This means that overall, from 2005 to 2010 about 4 million people managed to escape from poverty. This is a magnificent feat, but one should keep in mind the inordinate amount of funds dedicated to this endeavor.
Had the design and implementation of our poverty alleviation programs been more consistent, we could have garnered much better results, akin to Fome Zero of Brazil. It is also unfortunate that at the implementation level, the coordination among various government institutions both at the central and regional levels proved to be inadequate. As a consequence, complementarity among these programs has been at a minimum. Quite often we encounter cases where beneficiaries did not receive the planned amount.
Thus, despite all our hard work, the number of poor, near-poor and vulnerable remains around 96.4 million — about 40 percent of our population. Furthermore, a significant portion of our young are stunted, denoting chronic malnutrition.
These people are materially poor, but the rest of us, those who are not materially poor yet seemingly oblivious of the dire plight of our fellow countrymen, must certainly be spiritually poor!
These people are poor in mind, poor in solidarity, poor in imagination, poor in innovation and poor in a sense of togetherness. In short, lacking the very Indonesian essence! It is definitely heartbreaking that this 60 percent includes policymakers, policy executors, conglomerates, law enforcers, religious leaders and educated people. Yes, all of us claim to be Indonesians.
“What went wrong?,” President Susilo Bambang Yudhoyono asked in mid-2012. Going back more than half a century ago, the spirit of solidarity, le desir d’etre ensemble (the willingness to become one), disappeared when efforts to abolish extractive institutions by Sukarno through UUPA were blocked by the plantation overlords and feudal landlords. This is a heartrending revelation that the local elites elected to assume the roles of the imperialists rather than restore the rights of the people.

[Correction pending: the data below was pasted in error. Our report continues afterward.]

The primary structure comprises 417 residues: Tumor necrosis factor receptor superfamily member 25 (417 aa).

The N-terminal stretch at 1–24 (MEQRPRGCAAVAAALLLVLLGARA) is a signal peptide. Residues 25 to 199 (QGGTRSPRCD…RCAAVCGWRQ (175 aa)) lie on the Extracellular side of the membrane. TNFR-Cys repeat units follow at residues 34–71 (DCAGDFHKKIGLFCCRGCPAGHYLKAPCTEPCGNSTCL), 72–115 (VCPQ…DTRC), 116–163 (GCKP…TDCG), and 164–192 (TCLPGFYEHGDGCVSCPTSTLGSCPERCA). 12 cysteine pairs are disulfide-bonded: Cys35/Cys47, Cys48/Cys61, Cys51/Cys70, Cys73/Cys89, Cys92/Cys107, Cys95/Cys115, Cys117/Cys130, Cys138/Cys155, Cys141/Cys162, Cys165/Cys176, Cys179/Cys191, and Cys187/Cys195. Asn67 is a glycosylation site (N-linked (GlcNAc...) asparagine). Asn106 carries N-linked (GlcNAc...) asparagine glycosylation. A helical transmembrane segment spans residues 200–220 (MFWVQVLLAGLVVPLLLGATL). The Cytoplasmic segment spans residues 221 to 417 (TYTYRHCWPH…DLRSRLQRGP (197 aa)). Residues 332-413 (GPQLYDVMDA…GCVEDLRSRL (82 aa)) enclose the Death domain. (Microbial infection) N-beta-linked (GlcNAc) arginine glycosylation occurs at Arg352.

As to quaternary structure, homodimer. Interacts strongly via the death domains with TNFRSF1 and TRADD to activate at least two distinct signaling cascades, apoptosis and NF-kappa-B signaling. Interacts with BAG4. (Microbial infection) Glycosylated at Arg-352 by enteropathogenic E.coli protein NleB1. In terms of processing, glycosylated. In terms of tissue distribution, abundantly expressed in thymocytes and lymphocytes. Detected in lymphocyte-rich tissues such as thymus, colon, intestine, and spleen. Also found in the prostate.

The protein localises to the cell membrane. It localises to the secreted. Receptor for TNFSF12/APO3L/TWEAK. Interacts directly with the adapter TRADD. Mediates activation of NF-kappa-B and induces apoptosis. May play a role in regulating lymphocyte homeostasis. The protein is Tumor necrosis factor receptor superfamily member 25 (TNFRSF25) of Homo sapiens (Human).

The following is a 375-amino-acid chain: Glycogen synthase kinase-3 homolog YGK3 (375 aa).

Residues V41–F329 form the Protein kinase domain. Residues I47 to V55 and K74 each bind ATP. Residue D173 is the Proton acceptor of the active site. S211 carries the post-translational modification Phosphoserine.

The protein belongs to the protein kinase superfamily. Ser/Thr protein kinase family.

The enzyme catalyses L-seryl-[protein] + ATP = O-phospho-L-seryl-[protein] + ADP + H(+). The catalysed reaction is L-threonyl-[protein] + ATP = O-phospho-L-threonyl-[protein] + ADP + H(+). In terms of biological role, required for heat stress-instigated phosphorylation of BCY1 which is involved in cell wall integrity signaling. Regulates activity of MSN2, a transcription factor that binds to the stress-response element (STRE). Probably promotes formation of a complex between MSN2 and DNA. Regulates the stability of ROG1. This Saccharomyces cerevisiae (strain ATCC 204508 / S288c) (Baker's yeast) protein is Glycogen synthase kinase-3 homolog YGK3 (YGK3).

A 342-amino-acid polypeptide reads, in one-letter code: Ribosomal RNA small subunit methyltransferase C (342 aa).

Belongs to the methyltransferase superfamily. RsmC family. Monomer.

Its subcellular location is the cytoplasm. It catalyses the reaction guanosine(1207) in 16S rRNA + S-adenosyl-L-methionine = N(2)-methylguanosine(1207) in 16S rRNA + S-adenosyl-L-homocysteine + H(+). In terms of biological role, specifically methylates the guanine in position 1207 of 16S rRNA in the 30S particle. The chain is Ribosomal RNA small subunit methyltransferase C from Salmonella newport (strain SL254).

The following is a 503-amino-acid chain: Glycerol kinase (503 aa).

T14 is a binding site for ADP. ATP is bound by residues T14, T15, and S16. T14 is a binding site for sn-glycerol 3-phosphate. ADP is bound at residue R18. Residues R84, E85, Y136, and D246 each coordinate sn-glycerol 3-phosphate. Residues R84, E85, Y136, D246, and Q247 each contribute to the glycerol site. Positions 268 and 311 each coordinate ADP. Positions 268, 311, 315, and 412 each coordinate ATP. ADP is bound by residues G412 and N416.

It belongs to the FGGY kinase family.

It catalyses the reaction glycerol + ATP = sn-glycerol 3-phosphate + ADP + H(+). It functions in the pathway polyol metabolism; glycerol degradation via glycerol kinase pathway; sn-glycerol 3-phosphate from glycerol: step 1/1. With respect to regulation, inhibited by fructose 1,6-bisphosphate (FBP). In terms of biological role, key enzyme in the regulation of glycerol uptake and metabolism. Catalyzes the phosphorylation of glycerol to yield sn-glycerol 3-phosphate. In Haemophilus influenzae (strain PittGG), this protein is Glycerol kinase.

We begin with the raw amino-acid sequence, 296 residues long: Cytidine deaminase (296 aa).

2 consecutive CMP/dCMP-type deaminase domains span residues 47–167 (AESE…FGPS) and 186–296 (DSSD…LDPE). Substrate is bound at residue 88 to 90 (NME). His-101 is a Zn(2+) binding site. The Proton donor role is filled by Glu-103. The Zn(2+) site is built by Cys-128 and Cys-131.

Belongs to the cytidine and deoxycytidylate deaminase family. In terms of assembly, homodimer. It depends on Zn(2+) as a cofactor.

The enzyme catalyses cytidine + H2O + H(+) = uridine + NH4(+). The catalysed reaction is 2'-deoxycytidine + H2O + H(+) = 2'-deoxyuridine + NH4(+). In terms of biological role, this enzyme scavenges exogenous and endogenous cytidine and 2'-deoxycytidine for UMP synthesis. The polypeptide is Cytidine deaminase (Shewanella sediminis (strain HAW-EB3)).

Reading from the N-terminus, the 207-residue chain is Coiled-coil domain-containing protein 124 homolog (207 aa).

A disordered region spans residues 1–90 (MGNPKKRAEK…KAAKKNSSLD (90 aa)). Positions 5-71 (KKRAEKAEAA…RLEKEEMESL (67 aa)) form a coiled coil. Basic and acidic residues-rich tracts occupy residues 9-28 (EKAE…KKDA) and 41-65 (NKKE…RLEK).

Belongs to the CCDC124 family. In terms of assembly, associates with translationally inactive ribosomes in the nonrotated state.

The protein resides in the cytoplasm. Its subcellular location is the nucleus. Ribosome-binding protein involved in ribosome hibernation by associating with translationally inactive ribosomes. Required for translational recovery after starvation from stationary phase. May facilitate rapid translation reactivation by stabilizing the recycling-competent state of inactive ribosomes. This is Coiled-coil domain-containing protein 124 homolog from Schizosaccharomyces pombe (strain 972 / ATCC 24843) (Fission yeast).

Because we have been in denial about Sukarno’s nation- and character-building ideals, we have yet to be able to truly establish a solid Indonesian character. It comes as no surprise that the nation is fragmented and the colonial dualistic economy has been resurrected — the extractive greedy evils have re-established their stranglehold on institutions and policies in this country. Lamborghinis glide along majestically while beggars forage for scraps in the garbage cans on the roadside.
Confronted by the widest inequality since independence, driven by untrammeled markets, it is time to go back to basics. Let us empower the capacity and ability of the people so that they will be able to take full advantage of the economic opportunities we expressly create for them. We need to direct funds and forces to small farmers, farm laborers and SMEs while also supporting education and training in every corner of the country.
Technological and institutional innovations and incentives created by affirmative fiscal and monetary policies will definitely shatter the colonial-feudal social structure and give rise to a social structure built on solidarity, in which every citizen will be secure that we are truly on the same boat.
Under the prevailing circumstances, the main challenge the republic has to face is how to drive out the “desire to subjugate” from the minds of those in power, in government and in businesses, both in the capital and in the regions.
So please step forward, the true sons and daughters of the nation who want to honor the bones scattered between Kerawang and Bekasi. Provide meaning to all those who sacrificed themselves in securing our independence.
The prevalence of poverty attests that this is yet to become an independent Indonesia.
The writer headed the Coordinating Agency for National Poverty Alleviation in 2001.